Monday, September 21, 2015


razor blade
2 language sources (magazines, newspapers, essays, etc.)
1 twenty-sided die
1 six-sided die
1 red pen
1 Tupperware bowl, with cover
a large block of time

1. Find two distinct language sources, both of which relate to you in some way, and both of which differ in their subject matter (ie. sports, music, literature, theatre, fashion, photography, woodworking, etc.).

2. Situate yourself in a quiet place, with plenty of room for you and all of your materials.

3. Beginning with your first language source, locate the first page containing actual text (not just advertisements) and proceed by counting off sections of 25 lines (if there are columns, it is up to you to decide how the "lines" should be recognized).  Designate each block of 25 lines with brackets, employing your red pen.  Continue this method until you have blocked out 25 sections of 25 lines each.  (If you find that your source is not long enough to accomodate this method, please find another that will.)

4. Once you have your 25 sections, cut them separately from their source with your scissors, and arrange them, numbered 2-26, in front of you.  (Note: You may, at this time, alter the order of the 25 sections in any way you see fit.  However, once the order has been established, deviation from it is strictly prohibited.)

5. Once the 25 sections are numbered 2-26, roll your two dice together to randomly determine which section you will use.  (If you roll a 5 on the six-sided die, and an 11 on the twenty-sided die, then you would use section 16.)

6. Once the section has been determined, then roll your dice again, in order to determine which line of the section will be used.  (Employ the same addition technique as used in step 5.)

7. Once the line has been determined, devise a method, employing your six and/or twenty-sided die, to randomly choose a word from the line.  (Example: If there are eight words in your line, you might employ both of your dice, meaning there would be the possibility of rolling any number from 2-26.  Therefore, you might designate that word one would be represented by 2, 3, and 4, while word two would be represented by 5, 6, and 7, and so on, leaving 26 to represent nothing.  So, if you ended up with a roll of 13, this would mean that you would choose the fourth word in the line.  Easy enough.)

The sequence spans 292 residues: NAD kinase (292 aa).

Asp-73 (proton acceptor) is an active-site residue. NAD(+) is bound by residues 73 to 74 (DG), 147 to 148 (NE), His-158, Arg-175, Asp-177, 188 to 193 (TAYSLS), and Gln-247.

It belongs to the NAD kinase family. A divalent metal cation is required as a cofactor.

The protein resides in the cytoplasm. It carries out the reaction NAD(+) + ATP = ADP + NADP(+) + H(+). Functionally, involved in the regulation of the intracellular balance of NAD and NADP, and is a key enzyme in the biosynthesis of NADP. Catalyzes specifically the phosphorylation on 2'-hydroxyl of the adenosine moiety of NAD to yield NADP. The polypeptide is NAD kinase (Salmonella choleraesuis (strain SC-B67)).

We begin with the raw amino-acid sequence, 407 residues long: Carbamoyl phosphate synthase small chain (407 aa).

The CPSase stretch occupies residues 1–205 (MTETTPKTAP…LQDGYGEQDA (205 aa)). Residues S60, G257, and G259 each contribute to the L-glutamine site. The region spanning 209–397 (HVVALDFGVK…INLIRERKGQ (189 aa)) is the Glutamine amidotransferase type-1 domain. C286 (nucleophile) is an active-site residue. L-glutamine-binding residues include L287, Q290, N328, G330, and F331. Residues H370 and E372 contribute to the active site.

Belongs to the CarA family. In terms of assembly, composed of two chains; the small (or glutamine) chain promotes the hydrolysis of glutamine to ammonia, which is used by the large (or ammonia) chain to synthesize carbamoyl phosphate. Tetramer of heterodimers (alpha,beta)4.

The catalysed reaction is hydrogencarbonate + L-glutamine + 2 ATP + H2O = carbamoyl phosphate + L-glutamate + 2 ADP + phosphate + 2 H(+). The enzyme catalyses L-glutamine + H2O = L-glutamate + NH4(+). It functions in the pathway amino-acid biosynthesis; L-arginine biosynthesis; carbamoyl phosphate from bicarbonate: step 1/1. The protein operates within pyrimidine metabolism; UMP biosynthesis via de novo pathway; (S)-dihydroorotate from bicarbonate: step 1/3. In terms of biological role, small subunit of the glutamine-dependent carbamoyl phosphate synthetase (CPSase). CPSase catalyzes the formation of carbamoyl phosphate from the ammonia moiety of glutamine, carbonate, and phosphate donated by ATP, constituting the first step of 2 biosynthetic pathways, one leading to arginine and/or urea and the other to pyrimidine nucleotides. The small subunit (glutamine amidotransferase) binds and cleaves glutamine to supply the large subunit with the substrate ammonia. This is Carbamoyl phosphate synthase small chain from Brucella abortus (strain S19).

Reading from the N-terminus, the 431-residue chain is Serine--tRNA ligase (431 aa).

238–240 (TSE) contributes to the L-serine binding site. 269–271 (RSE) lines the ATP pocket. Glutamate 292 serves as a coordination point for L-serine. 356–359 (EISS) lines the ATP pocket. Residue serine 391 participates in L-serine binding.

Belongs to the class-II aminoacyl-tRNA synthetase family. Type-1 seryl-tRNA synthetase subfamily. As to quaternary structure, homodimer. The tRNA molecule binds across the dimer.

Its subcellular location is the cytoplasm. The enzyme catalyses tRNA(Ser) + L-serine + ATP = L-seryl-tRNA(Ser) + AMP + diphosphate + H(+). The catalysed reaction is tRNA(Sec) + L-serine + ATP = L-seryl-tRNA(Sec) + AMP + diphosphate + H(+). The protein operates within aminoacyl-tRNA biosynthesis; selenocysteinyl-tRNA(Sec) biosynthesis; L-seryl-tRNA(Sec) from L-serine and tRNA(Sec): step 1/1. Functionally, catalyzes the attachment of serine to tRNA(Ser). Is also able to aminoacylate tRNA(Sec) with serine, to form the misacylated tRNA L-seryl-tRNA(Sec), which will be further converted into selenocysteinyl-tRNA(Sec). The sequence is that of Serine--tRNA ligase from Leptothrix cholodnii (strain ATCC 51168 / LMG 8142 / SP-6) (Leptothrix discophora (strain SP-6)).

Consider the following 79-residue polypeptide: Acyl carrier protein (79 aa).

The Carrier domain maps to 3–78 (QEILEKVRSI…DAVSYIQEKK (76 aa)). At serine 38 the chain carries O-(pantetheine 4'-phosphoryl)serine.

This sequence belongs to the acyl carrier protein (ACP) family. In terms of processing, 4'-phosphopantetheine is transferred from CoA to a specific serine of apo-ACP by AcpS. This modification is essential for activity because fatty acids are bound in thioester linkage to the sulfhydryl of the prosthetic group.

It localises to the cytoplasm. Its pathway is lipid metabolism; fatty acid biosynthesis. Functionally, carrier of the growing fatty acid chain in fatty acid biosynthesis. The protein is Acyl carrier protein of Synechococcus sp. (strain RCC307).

8. Once you have determined your word, excise that word from the line with your razor blade, and set it aside.  Repeat steps 5-7 forty-nine more times, ending the process with fifty randomly selected words.

9. Repeat entire cycle with second language source, in order to extract an addtional fifty words, for a grand total of one hundred words.

10. Place the one hundred randomly selected words into your Tupperware container, attach cover, and shake rigorously for exactly 100 seconds.

11. Once your words are thoroughly shaken, remove cover to reveal them.  At this point, without looking, reach into the Tupperware container and take out 5 words.  These words will be used, in an order of your choosing, to construct the line of your poem.  (Also, please feel free to add any other words you might like to use.)  You can make this line as short or as long as you wish, but it must contain the 5 selected words.  

12. Then, repeat step 11 until you have the complete text of your twenty line poem.

13. Make any revisions you deem necessary, including the possible addition of punctuation and a title.  All rules of syntax and narrative are to be followed strictly, or ignored completely.  Do not necessarily allow yourself to have your creativity stifled.  Finish the poem.

14. Dispose of the original 100 words properly, and in a timely manner.

15. When applicable, mail copies of finished poem to original sources, indicating in the mailings that you have cut-up their publications.  Mention Burroughs and Gysin.  They will be impressed.  Expect your poem to be published by these impressed sources.

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